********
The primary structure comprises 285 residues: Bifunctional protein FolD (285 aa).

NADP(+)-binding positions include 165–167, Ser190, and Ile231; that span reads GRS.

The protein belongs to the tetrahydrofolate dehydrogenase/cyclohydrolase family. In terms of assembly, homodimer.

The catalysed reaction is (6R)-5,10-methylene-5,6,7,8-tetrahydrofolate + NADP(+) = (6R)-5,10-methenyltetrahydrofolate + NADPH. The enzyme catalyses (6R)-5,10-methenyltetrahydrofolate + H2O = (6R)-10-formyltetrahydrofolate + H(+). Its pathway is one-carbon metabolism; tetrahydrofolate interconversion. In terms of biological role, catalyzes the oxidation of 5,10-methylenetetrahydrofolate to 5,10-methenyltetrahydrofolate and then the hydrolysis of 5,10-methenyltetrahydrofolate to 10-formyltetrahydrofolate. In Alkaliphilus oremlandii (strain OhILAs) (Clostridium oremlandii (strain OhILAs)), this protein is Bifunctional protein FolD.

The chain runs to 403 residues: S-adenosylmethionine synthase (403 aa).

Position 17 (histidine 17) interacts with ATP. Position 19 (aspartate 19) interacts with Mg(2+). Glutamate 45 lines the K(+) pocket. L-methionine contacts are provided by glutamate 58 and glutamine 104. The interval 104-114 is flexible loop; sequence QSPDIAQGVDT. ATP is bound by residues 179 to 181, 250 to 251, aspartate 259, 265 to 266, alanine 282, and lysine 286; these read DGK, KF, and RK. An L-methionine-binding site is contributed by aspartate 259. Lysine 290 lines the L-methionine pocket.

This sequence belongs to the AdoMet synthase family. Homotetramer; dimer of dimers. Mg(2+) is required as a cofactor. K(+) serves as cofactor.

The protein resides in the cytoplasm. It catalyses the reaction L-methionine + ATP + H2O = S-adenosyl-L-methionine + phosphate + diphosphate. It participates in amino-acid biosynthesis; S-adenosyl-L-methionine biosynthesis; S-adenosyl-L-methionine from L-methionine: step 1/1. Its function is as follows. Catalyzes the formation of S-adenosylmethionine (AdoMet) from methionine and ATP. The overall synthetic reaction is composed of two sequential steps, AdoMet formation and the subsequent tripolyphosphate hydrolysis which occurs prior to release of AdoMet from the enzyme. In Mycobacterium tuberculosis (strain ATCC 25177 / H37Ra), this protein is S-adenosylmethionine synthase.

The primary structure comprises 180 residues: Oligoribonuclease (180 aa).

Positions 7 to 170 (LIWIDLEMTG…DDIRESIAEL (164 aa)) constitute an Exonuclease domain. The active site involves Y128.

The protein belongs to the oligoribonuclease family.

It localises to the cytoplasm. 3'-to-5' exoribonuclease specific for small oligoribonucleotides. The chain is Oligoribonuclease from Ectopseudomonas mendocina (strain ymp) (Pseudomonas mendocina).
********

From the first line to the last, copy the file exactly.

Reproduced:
The primary structure comprises 285 residues: Bifunctional protein FolD (285 aa).

NADP(+)-binding positions include 165–167, Ser190, and Ile231; that span reads GRS.

The protein belongs to the tetrahydrofolate dehydrogenase/cyclohydrolase family. In terms of assembly, homodimer.

The catalysed reaction is (6R)-5,10-methylene-5,6,7,8-tetrahydrofolate + NADP(+) = (6R)-5,10-methenyltetrahydrofolate + NADPH. The enzyme catalyses (6R)-5,10-methenyltetrahydrofolate + H2O = (6R)-10-formyltetrahydrofolate + H(+). Its pathway is one-carbon metabolism; tetrahydrofolate interconversion. In terms of biological role, catalyzes the oxidation of 5,10-methylenetetrahydrofolate to 5,10-methenyltetrahydrofolate and then the hydrolysis of 5,10-methenyltetrahydrofolate to 10-formyltetrahydrofolate. In Alkaliphilus oremlandii (strain OhILAs) (Clostridium oremlandii (strain OhILAs)), this protein is Bifunctional protein FolD.

The chain runs to 403 residues: S-adenosylmethionine synthase (403 aa).

Position 17 (histidine 17) interacts with ATP. Position 19 (aspartate 19) interacts with Mg(2+). Glutamate 45 lines the K(+) pocket. L-methionine contacts are provided by glutamate 58 and glutamine 104. The interval 104-114 is flexible loop; sequence QSPDIAQGVDT. ATP is bound by residues 179 to 181, 250 to 251, aspartate 259, 265 to 266, alanine 282, and lysine 286; these read DGK, KF, and RK. An L-methionine-binding site is contributed by aspartate 259. Lysine 290 lines the L-methionine pocket.

This sequence belongs to the AdoMet synthase family. Homotetramer; dimer of dimers. Mg(2+) is required as a cofactor. K(+) serves as cofactor.

The protein resides in the cytoplasm. It catalyses the reaction L-methionine + ATP + H2O = S-adenosyl-L-methionine + phosphate + diphosphate. It participates in amino-acid biosynthesis; S-adenosyl-L-methionine biosynthesis; S-adenosyl-L-methionine from L-methionine: step 1/1. Its function is as follows. Catalyzes the formation of S-adenosylmethionine (AdoMet) from methionine and ATP. The overall synthetic reaction is composed of two sequential steps, AdoMet formation and the subsequent tripolyphosphate hydrolysis which occurs prior to release of AdoMet from the enzyme. In Mycobacterium tuberculosis (strain ATCC 25177 / H37Ra), this protein is S-adenosylmethionine synthase.

The primary structure comprises 180 residues: Oligoribonuclease (180 aa).

Positions 7 to 170 (LIWIDLEMTG…DDIRESIAEL (164 aa)) constitute an Exonuclease domain. The active site involves Y128.

The protein belongs to the oligoribonuclease family.

It localises to the cytoplasm. 3'-to-5' exoribonuclease specific for small oligoribonucleotides. The chain is Oligoribonuclease from Ectopseudomonas mendocina (strain ymp) (Pseudomonas mendocina).